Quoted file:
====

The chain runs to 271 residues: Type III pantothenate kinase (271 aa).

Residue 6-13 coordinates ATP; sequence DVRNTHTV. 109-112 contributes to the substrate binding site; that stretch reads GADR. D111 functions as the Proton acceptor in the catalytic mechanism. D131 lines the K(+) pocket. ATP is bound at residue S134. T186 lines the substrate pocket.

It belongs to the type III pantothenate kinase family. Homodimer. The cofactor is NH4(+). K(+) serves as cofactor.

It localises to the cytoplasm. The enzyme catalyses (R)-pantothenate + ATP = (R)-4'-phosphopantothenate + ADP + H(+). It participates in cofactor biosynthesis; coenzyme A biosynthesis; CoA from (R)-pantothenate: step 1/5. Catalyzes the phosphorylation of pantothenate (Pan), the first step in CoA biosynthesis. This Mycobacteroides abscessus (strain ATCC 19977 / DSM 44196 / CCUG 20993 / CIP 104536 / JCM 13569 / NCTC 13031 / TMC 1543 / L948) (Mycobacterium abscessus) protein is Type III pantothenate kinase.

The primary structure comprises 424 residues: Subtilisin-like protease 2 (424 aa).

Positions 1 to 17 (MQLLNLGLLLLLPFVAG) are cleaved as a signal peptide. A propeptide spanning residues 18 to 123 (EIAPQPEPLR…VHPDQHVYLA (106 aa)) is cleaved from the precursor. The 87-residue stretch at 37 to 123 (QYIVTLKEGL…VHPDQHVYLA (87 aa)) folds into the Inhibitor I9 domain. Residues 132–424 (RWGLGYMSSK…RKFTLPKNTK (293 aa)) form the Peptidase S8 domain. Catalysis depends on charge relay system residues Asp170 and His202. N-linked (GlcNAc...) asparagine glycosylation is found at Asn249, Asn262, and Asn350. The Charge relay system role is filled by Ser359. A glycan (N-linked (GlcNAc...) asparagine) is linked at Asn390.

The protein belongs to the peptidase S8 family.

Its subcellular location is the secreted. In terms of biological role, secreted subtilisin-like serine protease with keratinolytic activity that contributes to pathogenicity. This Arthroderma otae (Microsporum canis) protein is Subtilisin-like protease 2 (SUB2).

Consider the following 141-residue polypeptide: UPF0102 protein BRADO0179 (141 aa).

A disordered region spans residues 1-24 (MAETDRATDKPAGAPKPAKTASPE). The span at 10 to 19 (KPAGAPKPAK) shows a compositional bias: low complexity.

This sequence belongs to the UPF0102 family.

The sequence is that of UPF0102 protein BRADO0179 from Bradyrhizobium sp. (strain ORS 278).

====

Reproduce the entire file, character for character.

The chain runs to 271 residues: Type III pantothenate kinase (271 aa).

Residue 6-13 coordinates ATP; sequence DVRNTHTV. 109-112 contributes to the substrate binding site; that stretch reads GADR. D111 functions as the Proton acceptor in the catalytic mechanism. D131 lines the K(+) pocket. ATP is bound at residue S134. T186 lines the substrate pocket.

It belongs to the type III pantothenate kinase family. Homodimer. The cofactor is NH4(+). K(+) serves as cofactor.

It localises to the cytoplasm. The enzyme catalyses (R)-pantothenate + ATP = (R)-4'-phosphopantothenate + ADP + H(+). It participates in cofactor biosynthesis; coenzyme A biosynthesis; CoA from (R)-pantothenate: step 1/5. Catalyzes the phosphorylation of pantothenate (Pan), the first step in CoA biosynthesis. This Mycobacteroides abscessus (strain ATCC 19977 / DSM 44196 / CCUG 20993 / CIP 104536 / JCM 13569 / NCTC 13031 / TMC 1543 / L948) (Mycobacterium abscessus) protein is Type III pantothenate kinase.

The primary structure comprises 424 residues: Subtilisin-like protease 2 (424 aa).

Positions 1 to 17 (MQLLNLGLLLLLPFVAG) are cleaved as a signal peptide. A propeptide spanning residues 18 to 123 (EIAPQPEPLR…VHPDQHVYLA (106 aa)) is cleaved from the precursor. The 87-residue stretch at 37 to 123 (QYIVTLKEGL…VHPDQHVYLA (87 aa)) folds into the Inhibitor I9 domain. Residues 132–424 (RWGLGYMSSK…RKFTLPKNTK (293 aa)) form the Peptidase S8 domain. Catalysis depends on charge relay system residues Asp170 and His202. N-linked (GlcNAc...) asparagine glycosylation is found at Asn249, Asn262, and Asn350. The Charge relay system role is filled by Ser359. A glycan (N-linked (GlcNAc...) asparagine) is linked at Asn390.

The protein belongs to the peptidase S8 family.

Its subcellular location is the secreted. In terms of biological role, secreted subtilisin-like serine protease with keratinolytic activity that contributes to pathogenicity. This Arthroderma otae (Microsporum canis) protein is Subtilisin-like protease 2 (SUB2).

Consider the following 141-residue polypeptide: UPF0102 protein BRADO0179 (141 aa).

A disordered region spans residues 1-24 (MAETDRATDKPAGAPKPAKTASPE). The span at 10 to 19 (KPAGAPKPAK) shows a compositional bias: low complexity.

This sequence belongs to the UPF0102 family.

The sequence is that of UPF0102 protein BRADO0179 from Bradyrhizobium sp. (strain ORS 278).